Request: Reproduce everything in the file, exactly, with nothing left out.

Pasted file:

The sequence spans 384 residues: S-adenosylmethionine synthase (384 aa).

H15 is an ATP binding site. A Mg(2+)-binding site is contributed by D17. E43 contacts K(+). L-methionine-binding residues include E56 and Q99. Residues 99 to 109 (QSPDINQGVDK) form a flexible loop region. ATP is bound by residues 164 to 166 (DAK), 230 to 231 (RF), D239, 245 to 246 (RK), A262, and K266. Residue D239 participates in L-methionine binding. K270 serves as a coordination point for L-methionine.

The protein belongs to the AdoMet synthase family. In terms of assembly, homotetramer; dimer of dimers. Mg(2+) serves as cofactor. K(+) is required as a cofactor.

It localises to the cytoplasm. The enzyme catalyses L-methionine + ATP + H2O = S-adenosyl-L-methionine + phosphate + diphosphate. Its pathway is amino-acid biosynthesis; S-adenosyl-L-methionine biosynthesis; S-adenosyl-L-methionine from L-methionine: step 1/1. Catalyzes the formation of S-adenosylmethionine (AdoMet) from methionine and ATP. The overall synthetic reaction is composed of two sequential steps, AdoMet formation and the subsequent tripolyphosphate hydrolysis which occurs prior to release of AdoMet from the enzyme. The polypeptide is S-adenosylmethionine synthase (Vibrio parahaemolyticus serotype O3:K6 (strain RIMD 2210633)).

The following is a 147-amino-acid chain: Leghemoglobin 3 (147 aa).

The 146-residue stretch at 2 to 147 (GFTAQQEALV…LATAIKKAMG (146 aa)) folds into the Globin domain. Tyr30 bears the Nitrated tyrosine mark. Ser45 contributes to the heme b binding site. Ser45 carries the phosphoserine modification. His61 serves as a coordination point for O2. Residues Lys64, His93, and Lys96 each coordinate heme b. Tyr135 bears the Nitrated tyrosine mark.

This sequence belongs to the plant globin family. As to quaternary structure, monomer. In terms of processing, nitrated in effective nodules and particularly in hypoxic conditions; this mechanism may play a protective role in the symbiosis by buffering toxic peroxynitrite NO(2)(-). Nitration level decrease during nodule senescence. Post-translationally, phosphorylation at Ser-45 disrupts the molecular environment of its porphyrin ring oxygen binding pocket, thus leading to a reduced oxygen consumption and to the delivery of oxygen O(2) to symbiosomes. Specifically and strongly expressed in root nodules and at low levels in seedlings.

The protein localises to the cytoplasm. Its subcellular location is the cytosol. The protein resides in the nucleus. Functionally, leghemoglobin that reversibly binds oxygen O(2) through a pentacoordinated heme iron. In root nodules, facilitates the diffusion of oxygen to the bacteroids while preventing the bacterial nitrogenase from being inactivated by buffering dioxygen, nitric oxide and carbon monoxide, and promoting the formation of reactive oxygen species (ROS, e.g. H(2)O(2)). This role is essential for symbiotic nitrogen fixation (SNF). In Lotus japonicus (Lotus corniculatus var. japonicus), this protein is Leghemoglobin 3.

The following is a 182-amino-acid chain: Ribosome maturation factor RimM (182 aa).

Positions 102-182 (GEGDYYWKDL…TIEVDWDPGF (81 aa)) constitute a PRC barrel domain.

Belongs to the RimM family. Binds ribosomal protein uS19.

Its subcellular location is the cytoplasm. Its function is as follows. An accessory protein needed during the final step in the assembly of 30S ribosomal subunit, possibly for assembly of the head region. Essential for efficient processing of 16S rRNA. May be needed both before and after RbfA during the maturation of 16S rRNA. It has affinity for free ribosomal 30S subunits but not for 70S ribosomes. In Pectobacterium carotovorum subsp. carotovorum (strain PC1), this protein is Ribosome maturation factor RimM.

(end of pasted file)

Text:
The sequence spans 384 residues: S-adenosylmethionine synthase (384 aa).

H15 is an ATP binding site. A Mg(2+)-binding site is contributed by D17. E43 contacts K(+). L-methionine-binding residues include E56 and Q99. Residues 99 to 109 (QSPDINQGVDK) form a flexible loop region. ATP is bound by residues 164 to 166 (DAK), 230 to 231 (RF), D239, 245 to 246 (RK), A262, and K266. Residue D239 participates in L-methionine binding. K270 serves as a coordination point for L-methionine.

The protein belongs to the AdoMet synthase family. In terms of assembly, homotetramer; dimer of dimers. Mg(2+) serves as cofactor. K(+) is required as a cofactor.

It localises to the cytoplasm. The enzyme catalyses L-methionine + ATP + H2O = S-adenosyl-L-methionine + phosphate + diphosphate. Its pathway is amino-acid biosynthesis; S-adenosyl-L-methionine biosynthesis; S-adenosyl-L-methionine from L-methionine: step 1/1. Catalyzes the formation of S-adenosylmethionine (AdoMet) from methionine and ATP. The overall synthetic reaction is composed of two sequential steps, AdoMet formation and the subsequent tripolyphosphate hydrolysis which occurs prior to release of AdoMet from the enzyme. The polypeptide is S-adenosylmethionine synthase (Vibrio parahaemolyticus serotype O3:K6 (strain RIMD 2210633)).

The following is a 147-amino-acid chain: Leghemoglobin 3 (147 aa).

The 146-residue stretch at 2 to 147 (GFTAQQEALV…LATAIKKAMG (146 aa)) folds into the Globin domain. Tyr30 bears the Nitrated tyrosine mark. Ser45 contributes to the heme b binding site. Ser45 carries the phosphoserine modification. His61 serves as a coordination point for O2. Residues Lys64, His93, and Lys96 each coordinate heme b. Tyr135 bears the Nitrated tyrosine mark.

This sequence belongs to the plant globin family. As to quaternary structure, monomer. In terms of processing, nitrated in effective nodules and particularly in hypoxic conditions; this mechanism may play a protective role in the symbiosis by buffering toxic peroxynitrite NO(2)(-). Nitration level decrease during nodule senescence. Post-translationally, phosphorylation at Ser-45 disrupts the molecular environment of its porphyrin ring oxygen binding pocket, thus leading to a reduced oxygen consumption and to the delivery of oxygen O(2) to symbiosomes. Specifically and strongly expressed in root nodules and at low levels in seedlings.

The protein localises to the cytoplasm. Its subcellular location is the cytosol. The protein resides in the nucleus. Functionally, leghemoglobin that reversibly binds oxygen O(2) through a pentacoordinated heme iron. In root nodules, facilitates the diffusion of oxygen to the bacteroids while preventing the bacterial nitrogenase from being inactivated by buffering dioxygen, nitric oxide and carbon monoxide, and promoting the formation of reactive oxygen species (ROS, e.g. H(2)O(2)). This role is essential for symbiotic nitrogen fixation (SNF). In Lotus japonicus (Lotus corniculatus var. japonicus), this protein is Leghemoglobin 3.

The following is a 182-amino-acid chain: Ribosome maturation factor RimM (182 aa).

Positions 102-182 (GEGDYYWKDL…TIEVDWDPGF (81 aa)) constitute a PRC barrel domain.

Belongs to the RimM family. Binds ribosomal protein uS19.

Its subcellular location is the cytoplasm. Its function is as follows. An accessory protein needed during the final step in the assembly of 30S ribosomal subunit, possibly for assembly of the head region. Essential for efficient processing of 16S rRNA. May be needed both before and after RbfA during the maturation of 16S rRNA. It has affinity for free ribosomal 30S subunits but not for 70S ribosomes. In Pectobacterium carotovorum subsp. carotovorum (strain PC1), this protein is Ribosome maturation factor RimM.